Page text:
Do you wanna get beaten up? (Hell no)

Get it out the way
I'm gonna say
Can we have some more
WATFORD PRIDE!

la, la, la, la, la, la, la, la, la, la, la, la, la, la, la, la, la, la, OI!

Here it is - the CD itself, "it's not rocket science", in a shop in Japan. Woohoo! Good work guys! I think they need to update their signs though - "Punk Rock in the World 2004"? Come on people, get with the program!

Captain Everything! are, from left to right: Lewis, Jon and Rich. Big up yo'selves.

Monday, May 16, 2005

Fukui Is Many Nature...

I've just had a fantastic weekend - one of those weekends where you
don't feel sorry about going back to work on Monday, because you feel
you've done so much and had so much fun that it would be greedy to ask
for more. Yes, it was that much fun.

It all started with mine and Flick's six month anniversary on Friday.
Of course, technically speaking, you can't actually have a six month
"anniversary"*, but sometimes you've just got to ease off the
grammatical reins, kick back with a bottle of wine and celebrate the
times you've had.

Then on Saturday Flick managed to persuade me to make my second ever
visit to the gym. I'm not sure if I'm cut out for the gym - I must be
the only person in the world who can fall asleep while doing
press-ups. Still, it's fun to go with Flick, and she enjoys laughing
at me while I try and use the weight machines, so it's all good.

Saturday afternoon was the highlight for me though: we decided to
climb a mountain to the west of Takefu called "Onagatake". Although it
was fairly steep, it only took about an hour to reach the top and the
views were amazing. Fukui really does have some beautiful mountains,
and even though they extend in every direction it's all too easy to
forget they're there when you're surrounded by concrete in the towns.
They look fantastic at the moment too - the new spring leaves make
everything look ultra-green. No wonder most Japanese people I speak to
say that spring is their favourite time of year...

Then on Saturday night it was Nicola C's birthday party (thanks Nicola
- great party!), and on Sunday I ended up playing football with a load
of Brazilians. As you do. All in all, a great weekend. And now I'm
exhausted. And I have a large pile of essays to mark with the title
"My Favourite Foods". The first one goes like this:

"My favorite Foods is apple.
Apple is very delicious food.
All people likes apple.
Apple is popular foods.
I like apple color very much.
I like apple very much, but my family is not like apples.
I want to eat apple every day."

[Sigh] I've got 80 of these to mark. That one was one of the better
ones too. Here's another one:

"I like cake.
Beacause sweet and I am go a long way toward healing an body.
Think you."

Bear in mind that the kid who wrote that last one is 18 years old, he's been learning English for over five years, and he still can't spell "thank you".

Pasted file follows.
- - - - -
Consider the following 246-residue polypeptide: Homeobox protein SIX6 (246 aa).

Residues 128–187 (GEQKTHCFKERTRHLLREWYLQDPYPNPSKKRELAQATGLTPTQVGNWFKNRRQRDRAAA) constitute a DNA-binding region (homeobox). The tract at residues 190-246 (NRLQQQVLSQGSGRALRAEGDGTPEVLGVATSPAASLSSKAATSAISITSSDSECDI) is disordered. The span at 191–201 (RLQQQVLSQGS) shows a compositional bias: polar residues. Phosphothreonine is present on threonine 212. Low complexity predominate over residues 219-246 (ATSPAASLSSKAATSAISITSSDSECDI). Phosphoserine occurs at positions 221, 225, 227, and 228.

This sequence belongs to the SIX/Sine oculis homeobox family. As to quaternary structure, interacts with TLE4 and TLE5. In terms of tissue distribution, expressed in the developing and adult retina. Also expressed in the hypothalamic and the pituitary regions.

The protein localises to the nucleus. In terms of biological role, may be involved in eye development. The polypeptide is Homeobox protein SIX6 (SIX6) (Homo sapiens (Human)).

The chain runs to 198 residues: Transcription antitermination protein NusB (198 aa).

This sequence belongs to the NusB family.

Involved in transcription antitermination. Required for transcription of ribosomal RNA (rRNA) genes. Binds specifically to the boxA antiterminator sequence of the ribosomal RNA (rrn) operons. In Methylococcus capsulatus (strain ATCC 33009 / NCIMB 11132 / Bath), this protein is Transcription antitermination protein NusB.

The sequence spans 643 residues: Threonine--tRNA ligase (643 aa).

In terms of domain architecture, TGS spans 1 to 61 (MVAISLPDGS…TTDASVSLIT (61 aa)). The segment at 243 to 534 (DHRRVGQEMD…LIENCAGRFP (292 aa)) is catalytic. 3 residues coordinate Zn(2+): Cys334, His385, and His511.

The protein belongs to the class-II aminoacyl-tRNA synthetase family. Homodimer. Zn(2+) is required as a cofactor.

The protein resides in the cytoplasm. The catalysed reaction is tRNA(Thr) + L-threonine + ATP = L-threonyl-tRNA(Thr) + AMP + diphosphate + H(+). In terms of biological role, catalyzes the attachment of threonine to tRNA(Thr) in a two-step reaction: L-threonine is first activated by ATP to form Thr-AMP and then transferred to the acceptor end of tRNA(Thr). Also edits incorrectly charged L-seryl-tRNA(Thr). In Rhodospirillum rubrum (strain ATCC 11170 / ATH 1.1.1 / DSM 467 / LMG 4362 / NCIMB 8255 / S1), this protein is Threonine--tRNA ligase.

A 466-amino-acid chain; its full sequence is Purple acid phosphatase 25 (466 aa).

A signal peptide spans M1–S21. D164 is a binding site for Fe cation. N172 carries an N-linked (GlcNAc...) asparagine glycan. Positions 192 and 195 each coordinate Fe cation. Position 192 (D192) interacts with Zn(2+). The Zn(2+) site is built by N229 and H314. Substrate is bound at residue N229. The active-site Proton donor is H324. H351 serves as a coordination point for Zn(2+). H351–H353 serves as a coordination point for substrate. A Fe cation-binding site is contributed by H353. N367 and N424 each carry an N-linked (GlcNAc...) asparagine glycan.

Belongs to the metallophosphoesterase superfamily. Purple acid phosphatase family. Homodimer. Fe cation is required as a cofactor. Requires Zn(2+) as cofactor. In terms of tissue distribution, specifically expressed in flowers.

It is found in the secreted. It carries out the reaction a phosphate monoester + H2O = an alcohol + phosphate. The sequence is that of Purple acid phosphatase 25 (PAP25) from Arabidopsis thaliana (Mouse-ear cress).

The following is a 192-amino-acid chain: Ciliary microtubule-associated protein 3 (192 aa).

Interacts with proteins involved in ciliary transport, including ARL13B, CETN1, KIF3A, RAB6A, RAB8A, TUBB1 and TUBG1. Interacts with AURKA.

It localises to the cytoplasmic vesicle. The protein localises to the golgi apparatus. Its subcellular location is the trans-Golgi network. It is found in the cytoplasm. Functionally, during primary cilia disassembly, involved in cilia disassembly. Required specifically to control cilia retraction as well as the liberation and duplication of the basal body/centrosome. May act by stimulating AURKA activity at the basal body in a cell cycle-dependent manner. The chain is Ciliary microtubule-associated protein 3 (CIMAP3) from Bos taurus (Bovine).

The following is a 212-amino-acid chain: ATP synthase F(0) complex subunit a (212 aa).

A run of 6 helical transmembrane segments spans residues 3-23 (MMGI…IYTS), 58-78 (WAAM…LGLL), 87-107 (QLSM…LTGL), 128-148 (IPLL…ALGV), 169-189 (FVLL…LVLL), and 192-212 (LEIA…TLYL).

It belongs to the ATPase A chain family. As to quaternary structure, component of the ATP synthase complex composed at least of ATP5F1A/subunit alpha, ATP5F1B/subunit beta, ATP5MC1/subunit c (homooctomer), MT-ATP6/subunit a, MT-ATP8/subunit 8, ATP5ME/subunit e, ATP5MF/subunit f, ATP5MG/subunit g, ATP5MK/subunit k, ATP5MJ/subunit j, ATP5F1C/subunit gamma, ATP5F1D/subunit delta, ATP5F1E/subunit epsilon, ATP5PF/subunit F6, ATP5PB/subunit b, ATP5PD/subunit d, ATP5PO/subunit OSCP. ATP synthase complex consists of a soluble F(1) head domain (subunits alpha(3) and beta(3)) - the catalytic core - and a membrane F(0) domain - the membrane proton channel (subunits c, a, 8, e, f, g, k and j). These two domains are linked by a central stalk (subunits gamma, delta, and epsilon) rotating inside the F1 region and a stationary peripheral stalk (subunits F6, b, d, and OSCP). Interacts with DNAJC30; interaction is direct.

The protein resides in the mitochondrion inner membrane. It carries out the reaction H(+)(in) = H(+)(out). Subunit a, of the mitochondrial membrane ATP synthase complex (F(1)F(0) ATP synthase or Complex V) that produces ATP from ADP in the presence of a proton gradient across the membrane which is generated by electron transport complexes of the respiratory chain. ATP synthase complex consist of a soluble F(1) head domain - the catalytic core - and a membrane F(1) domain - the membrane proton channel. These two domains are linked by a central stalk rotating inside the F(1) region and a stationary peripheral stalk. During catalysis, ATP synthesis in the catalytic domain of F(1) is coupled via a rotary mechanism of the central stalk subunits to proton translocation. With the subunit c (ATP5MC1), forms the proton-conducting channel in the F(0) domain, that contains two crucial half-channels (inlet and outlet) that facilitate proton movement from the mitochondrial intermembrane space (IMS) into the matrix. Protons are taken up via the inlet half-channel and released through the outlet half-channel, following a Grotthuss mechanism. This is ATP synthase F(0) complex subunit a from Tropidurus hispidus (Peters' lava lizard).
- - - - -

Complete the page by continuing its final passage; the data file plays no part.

It's going to be a long day...

*"The word "anniversary" is based on the Latin "anniversarius,"
meaning "to return yearly." It's based on the root words "annus"
(year) and "versus" (to turn). So by practical definition,
anniversaries can only occur once a year."
(http://www.mentalfloss.com/archives/archive2003-01-17.htm). I still
can't find out the correct word to use for a six month "anniversary"
though, despite a thorough search using Google... "Bianniversary"
perhaps? Ideas anyone?

The view from Onagatake was just stunning. I took this photo about two-thirds of the way up the mountain, but from the top you could see all the way to the Sea of Japan. (By the way, the town you can see here is Takefu.)

This picturesque little shrine awaited us on the top of the mountain.

The lovely Flick relaxes atop the mountain.

Friday, May 13, 2005

With A Little Help From My Friends

I've really been missing everyone back home this week - everyone in
London has been talking about going to the park for a barbecue, and
it's made me a bit homesick... I miss you guys!

Anyway, I thought I'd take the opportunity to put up some pictures of
Simon, Jason and Ian (my old housemates). Aaaah, the Lytton Road
days... Oh, the memories! Simon playing Championship Manager from dawn
till dusk when he was supposed to be marking coursework, Jason making
up songs that centred around the human reproductive system and Ian
playing Risk while wearing his Red Guard cap - I'll never forget his
maniacal laugh as his diabolical Red Army swept through Europe. Is he
an evil genius? Quite possibly.

Sadly, we now all live in opposite corners of the world - I'm in
Japan, Simon's in Australia, Jason's in Germany and Ian will soon be
moving to Canada. The Fellowship has broken...

On the plus side though, there's the potential for me to have cheap
holidays in Australia, Germany and Canada.

Anyway, like I said, I've been feeling a little homesick this week,
but stupidly I forgot to bring any photos of my family of friends with
me when I came to Japan (duhhh). So I want to put out an appeal - if
anyone has any photos from London or uni, or Watford or anywhere that
they can send to me via the gift of email, please do so! I want to
cover my fridge with pictures from back home... My address is:
auntielew@gmail.com.

I look forward to hearing from you all!